|Charlie Jenkins and Marcus O'Sullivan|
* Delany, Ireland's Babe Ruth, also paved the way for Stern to meet with the Lord Mayor of Dublin and Frank Fahey, the country's minister of sport. (Delany, in 1956, is Ireland's last athlete to win an Olympic medal in track.)
"The mayor received us at tea time, and he had on his uniform with all the medals on it," Stern said. "We had tea and cookies and talked about track and life in general. The minister wanted to know how the athletes might improve themselves and bring some medals to Ireland.
"He asked, 'How can we get some men like Sonia, or more women, how does that happen?' " Stern said. "And Delany said, 'Coaches like Uncle Marty make it happen.' I just said, 'Genetics is doing a pretty good job, because your Irishmen can run pretty well.' "
As a result of meeting Fahey, Stern will return to Ireland as the government's guest in December to run a series of clinics for coaches. Plans also are under way for an Irish coach to study under Stern and board at Villanova during this winter's indoor season.
Stern also revealed that he has received a "handshake" commitment from two of Ireland's premier male runners to attend Villanova in September 1991. NCAA rules prevented Stern from discussing recruits. He met their coaches at Ireland's version of an AAU track meet.
"I never try to pursuade someone to go to Villanova as women's coach, and I'm never going to do that with the men," Stern said. "What I do is say, 'This is our program, this is me, and this is what we've done. Now if you want to come here . . . '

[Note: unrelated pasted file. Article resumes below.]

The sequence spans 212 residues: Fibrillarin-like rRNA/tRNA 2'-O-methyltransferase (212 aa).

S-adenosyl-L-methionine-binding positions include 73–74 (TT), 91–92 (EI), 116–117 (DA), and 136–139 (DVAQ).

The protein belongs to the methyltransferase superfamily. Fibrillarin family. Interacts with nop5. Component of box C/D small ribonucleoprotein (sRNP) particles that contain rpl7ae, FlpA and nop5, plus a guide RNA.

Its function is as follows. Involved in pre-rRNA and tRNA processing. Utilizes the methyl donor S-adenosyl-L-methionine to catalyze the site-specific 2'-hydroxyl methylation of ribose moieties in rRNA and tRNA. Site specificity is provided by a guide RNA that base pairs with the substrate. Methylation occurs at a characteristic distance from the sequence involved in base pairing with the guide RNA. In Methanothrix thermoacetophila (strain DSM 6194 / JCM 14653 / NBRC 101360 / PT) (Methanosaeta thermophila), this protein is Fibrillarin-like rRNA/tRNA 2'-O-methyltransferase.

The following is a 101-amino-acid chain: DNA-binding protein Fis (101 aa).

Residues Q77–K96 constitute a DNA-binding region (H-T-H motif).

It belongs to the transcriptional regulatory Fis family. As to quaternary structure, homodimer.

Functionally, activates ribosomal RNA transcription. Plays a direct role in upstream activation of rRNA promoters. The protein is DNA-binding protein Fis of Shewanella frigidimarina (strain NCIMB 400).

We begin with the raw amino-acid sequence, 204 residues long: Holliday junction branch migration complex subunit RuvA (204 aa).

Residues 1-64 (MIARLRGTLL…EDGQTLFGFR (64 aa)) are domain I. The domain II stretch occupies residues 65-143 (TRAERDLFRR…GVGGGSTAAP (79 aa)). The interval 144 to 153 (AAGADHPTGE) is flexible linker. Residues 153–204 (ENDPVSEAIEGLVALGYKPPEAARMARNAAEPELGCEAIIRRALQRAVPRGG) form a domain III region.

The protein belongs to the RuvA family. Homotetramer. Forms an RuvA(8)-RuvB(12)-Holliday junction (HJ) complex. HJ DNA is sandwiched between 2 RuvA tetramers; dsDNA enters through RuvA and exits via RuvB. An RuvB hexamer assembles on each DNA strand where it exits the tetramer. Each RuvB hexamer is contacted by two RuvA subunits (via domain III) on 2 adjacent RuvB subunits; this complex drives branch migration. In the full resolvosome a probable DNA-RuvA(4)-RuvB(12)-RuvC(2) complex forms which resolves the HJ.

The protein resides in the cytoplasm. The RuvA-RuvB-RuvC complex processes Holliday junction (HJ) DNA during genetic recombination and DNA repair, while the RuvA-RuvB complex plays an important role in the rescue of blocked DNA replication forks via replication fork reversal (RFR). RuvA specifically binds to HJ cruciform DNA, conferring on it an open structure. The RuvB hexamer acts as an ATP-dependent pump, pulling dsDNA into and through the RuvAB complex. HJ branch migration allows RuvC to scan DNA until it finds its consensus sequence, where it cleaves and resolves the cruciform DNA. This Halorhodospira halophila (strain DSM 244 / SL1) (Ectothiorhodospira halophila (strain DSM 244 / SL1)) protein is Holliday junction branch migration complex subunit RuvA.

"With the Irish, though, it's a little different, because you don't even want to persuade them to leave Ireland.
That would be an awful thing, and a 53-year-old man can probably talk an 18-year-old kid into almost anything. At least I know I can. So I don't want to use that weapon . . . (smiling) except on occasion . . . like when other 53-year- old men are telling the 18-year-old to leave and come to their school.
"But, seriously, I'll never talk a kid into leaving Ireland. I only wanted to talk to the people who've already made that decision. They've decided they want to leave Ireland and come to America for an education and to run.
"If it gets to a point where it's between Arkansas, Providence and Villanova . . . maybe then I'll use my talents of persuasion, but not until then."
The purpose of Stern's trip was simply to lay tracks. That he made ties that could lead to a couple top-flight runners attending Villanova next year was unexpected. It also looks like the start of something.
Something big again for Villanova's men's track team.
"I consider it one of the most important trips in the history of the program at Villanova," Stern said. "The point was to tell people over there that we're back. If the program is as successful as the trip was, we're back. The glory days are back.
"But we just don't want every Irish kid who can run fast. They have to be a gentleman, they have to be able to relate to me, communicate with each other. I'm not in any battle with the Arkansases and Providences and East Tennessee States to get the most Irish kids. I just want to win the NCAAs. It doesn't matter to me who's on the team, whether they're from Kenya or 52nd Street.
"But I think that Irish kids . . . there's a lot of talent in Ireland, and they really belong at Villanova.
"And I came back feeling that the high-quality kid, academically and athletically, we're gonna get that kid now, where we really weren't the last few years. The Delanys, the Carrolls, the (Frank) Murphys, the Walshes, we're gonna get him now.
"Because a good foundation is down now, and I feel real good about it. I just went over there to meet people. I never dreamed it could be so successful."